Zen 101

Wednesday, March 31, 2010

Teacher?

With palms together,
Good Morning Everyone,

Well, two seders and I am still alive. First night a Jewish/Buddhist seder, second night with close long time friends. I guess the question is am I free from bondage?

A friend in the Tricycle Community has asked about that. He wonders if I am not too attached to my robes, title, and well, I suspect he thinks I am full of myself. He wonders whether people would respond to me any differently if I did not hide behind these masks: if I were just plain Harvey.

I don’t know. What I do know is that I am told various things by various people about myself. Some are not so pleasant. Some are quite pleasant. In either case, I work on not allowing them to stick. Teflon Zen.

It is a difficult question, though. Most of my adult life I have been a person with some degree of authority: a man with a gun hunting other men in combat, a child protective services social worker and supervisor, a supervisor of mental health services in a school system, a Ph.D. psychotherapist, a director at a psychiatric hospital, and finally a Zen Teacher. I am quite “used” to being in and using authority.

My sense, though, is that I wield it with a considerable degree of humility. I reveal too much of myself at times, I listen to crap being dumped on me sometimes, and I care deeply about those who do the dumping, as well as the world in and around me. Robes and the like are just part of the trade. They are my personal history that goes with my kechimyaku (Zen Bloodline) and Shukke Tokudo (Home Leaving Priest Ordination).

Forget the robes, the title, and the like: just cloth and words. Forget my teaching, as well. These are my words, put on my experience: not your words, put on your experience. Above all do not confuse the two.

Be well.

Monday, March 29, 2010

The Cure for Crap

With palms together,
Good Morning Everyone,

In silence
Wisdom emerges:
The whisper
Of myriad things.

This whisper can only be heard in the deep stillness of our true nature. Swept to the corners of our lives by the broom of busy-ness, it is often banished there as a relic of the past. We moderns can be so full of crap we cannot hear.

Be well

Sunday, March 28, 2010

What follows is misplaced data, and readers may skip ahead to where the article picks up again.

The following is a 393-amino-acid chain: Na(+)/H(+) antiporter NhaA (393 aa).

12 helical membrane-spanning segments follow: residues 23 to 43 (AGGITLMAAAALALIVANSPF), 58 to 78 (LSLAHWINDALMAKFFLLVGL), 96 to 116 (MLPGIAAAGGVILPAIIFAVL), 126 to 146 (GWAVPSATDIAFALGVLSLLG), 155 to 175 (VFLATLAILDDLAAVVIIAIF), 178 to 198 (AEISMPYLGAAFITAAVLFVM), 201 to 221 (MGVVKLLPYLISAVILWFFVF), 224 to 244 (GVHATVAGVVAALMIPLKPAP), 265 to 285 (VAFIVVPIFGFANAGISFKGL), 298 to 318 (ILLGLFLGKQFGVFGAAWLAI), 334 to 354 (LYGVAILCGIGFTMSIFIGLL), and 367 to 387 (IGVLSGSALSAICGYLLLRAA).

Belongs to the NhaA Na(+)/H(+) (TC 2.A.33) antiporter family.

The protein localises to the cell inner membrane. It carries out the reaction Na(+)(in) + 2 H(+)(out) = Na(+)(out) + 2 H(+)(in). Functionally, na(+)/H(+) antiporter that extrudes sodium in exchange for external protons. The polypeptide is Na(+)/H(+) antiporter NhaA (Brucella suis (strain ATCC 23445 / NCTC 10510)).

Empty Bowls 2

With palms together,
Good Morning Everyone,

Empty bowls are an opportunity; full bowls are an opportunity. Being generous is an opportunity; being self-sufficient is an opportunity. Lessons can be learned from everything in every time and condition, provided there is space for learning to take place. We create this space through our very deliberate practice of zazen.

Judgments about conditions do nothing to address conditions. To fill a bowl does not diminish it and leaving it empty does not enhance it. However, practicing generosity, compassion, and love does nurture us and our world, whereas, practicing greed, heartlessness, and hate diminishes our interdependence and connectivity.

Practice Prajna Paramita.

Be well.

Saturday, March 27, 2010

Empty Bowls

With palms together,
Good Morning Everyone,

When things remain the same they rot: in this case, tomatoes sitting on my counter. Tops red; bottoms black, I offered them to the birds this morning. So, from a certain point of view everything has its value and nothing is trash.

There are people who argue that some people have no value. They argue from a certain point of view, certain groups are a drain on society, that they are a lazy, shiftless, and morally deficient lot. Like empty bowls, they gather dust and are often in the way They argue that providing basic needs enables such people to remain a drain. Perhaps this is so.

Yet, from another point of view, a compassionate point of view, an empty bowl is an invitation to make an offering.

If we begin without assumptions (always a good idea), we might be more able to see what needs to be offered and be more willing to make the offering. Empty bowls are always empty for a reason, but they remain empty until an offering is made. It is in this that an empty bowl has value.

Be well.

Thursday, March 25, 2010

Like the Sea

With palms together,
Good Morning Everyone,

“Transitions are always difficult,” Soku Shin said to me. Without thinking, I agreed too quickly. In retrospect, saying such a thing has certain implications. I recognize transitions are the essential nature of our lives. Indeed, as we come to experience, change is life. However, if this is so, are we then saying life is always difficult? Change in any direction involves a loss of what was and an apprehension of what might be next. It also involves experiencing what is. Depending on where our mind’s eye rests we will answer yes or no.

In chapter 31 of Shobogenzo (Kai-in-zanmai), Master Dogen quotes Buddha as saying,
“An instant before, an instant after: instant does not depend on instant; a dharma before, a dharma after: dharma does not oppose dharma. Just this is called Samadhi, state like the sea.”